Geographically, Gannett Peak is the apex of the entire Central Rockies; the largely continuous group of the chain occupying the states of Wyoming, Idaho and Montana. Named in 1906 for American geographer Henry Gannett, the peak is also the highpoint of the Wind River Range. The mountain slopes are located in both Bridger-Teton National Forest and Shoshone National Forest. Gannett is the highest peak within what is better known as the Greater Yellowstone Ecosystem. The 896 acre (3.63 km²) Gannett Glacier, which is likely the largest single glacier in the Rocky Mountains of the U.S., flows down from the northern slopes of the mountain. Minor Glacier is situated in the western cirque of the peak while Dinwoody and Gooseneck Glaciers can be found on the southeast side of the mountain.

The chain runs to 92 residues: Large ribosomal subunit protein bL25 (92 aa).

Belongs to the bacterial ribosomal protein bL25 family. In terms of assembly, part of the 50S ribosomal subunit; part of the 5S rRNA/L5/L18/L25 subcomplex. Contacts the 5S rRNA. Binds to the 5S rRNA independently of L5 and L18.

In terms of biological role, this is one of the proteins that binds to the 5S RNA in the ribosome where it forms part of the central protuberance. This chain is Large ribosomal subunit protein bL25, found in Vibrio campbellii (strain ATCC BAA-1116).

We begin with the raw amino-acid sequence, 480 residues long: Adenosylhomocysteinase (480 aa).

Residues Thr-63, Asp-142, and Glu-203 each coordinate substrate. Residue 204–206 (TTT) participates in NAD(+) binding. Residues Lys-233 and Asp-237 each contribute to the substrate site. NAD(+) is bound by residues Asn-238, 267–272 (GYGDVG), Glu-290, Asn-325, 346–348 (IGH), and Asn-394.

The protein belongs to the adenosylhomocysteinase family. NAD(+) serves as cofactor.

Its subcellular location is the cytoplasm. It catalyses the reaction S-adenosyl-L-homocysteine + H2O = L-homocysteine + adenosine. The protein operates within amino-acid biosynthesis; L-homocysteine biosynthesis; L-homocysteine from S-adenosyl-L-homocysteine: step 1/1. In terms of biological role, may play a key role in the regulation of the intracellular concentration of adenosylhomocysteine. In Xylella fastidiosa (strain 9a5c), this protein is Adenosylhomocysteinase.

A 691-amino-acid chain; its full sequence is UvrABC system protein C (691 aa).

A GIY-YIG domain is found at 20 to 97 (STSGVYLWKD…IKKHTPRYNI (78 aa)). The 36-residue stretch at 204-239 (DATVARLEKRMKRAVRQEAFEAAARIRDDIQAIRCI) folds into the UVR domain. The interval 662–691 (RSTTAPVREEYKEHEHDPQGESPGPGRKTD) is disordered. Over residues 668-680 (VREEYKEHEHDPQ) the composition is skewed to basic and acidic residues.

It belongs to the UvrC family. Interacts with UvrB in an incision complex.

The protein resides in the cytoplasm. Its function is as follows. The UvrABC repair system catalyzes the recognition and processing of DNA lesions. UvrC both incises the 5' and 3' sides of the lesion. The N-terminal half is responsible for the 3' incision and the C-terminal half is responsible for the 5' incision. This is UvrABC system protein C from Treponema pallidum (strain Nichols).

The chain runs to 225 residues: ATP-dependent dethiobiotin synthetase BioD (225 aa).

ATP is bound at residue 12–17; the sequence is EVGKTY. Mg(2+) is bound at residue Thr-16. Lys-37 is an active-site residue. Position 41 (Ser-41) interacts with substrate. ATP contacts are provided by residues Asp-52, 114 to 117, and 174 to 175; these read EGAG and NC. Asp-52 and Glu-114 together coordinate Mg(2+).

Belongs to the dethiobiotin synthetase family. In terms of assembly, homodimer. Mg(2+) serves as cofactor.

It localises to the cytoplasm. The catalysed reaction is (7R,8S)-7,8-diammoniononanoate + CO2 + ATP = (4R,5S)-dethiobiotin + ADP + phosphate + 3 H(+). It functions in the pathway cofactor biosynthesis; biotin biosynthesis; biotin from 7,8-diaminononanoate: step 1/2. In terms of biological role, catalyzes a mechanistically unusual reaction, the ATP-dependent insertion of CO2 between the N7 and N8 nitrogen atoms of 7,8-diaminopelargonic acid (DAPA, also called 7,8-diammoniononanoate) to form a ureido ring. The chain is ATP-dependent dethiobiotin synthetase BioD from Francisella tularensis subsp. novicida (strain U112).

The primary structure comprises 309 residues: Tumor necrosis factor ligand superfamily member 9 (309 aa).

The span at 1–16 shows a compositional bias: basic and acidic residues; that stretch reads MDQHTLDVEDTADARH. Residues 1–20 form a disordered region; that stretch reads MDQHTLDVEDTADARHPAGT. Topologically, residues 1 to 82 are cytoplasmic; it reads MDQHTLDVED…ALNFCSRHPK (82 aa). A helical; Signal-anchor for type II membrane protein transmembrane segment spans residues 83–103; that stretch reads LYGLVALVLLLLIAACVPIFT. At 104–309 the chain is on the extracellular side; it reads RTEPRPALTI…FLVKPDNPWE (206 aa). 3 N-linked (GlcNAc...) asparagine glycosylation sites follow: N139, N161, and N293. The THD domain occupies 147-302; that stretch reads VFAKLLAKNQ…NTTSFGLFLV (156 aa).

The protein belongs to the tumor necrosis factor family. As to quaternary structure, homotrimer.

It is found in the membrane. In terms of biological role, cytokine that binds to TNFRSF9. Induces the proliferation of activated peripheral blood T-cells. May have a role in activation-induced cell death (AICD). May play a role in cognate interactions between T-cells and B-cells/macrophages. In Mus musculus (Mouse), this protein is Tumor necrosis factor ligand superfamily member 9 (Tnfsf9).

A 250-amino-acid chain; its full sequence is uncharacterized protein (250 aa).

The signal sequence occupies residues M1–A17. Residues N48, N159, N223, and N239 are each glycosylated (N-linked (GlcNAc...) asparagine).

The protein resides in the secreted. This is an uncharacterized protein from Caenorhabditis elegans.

Gannett Peak is commonly climbed on a four to six day round-trip, and is considered amongst mountaineers as second only to Alaska's Denali in difficulty of state high points. However, many climbers rank Gannett Peak behind both Denali and Montana's Granite Peak, which, in 1923, was the last state high point climbed.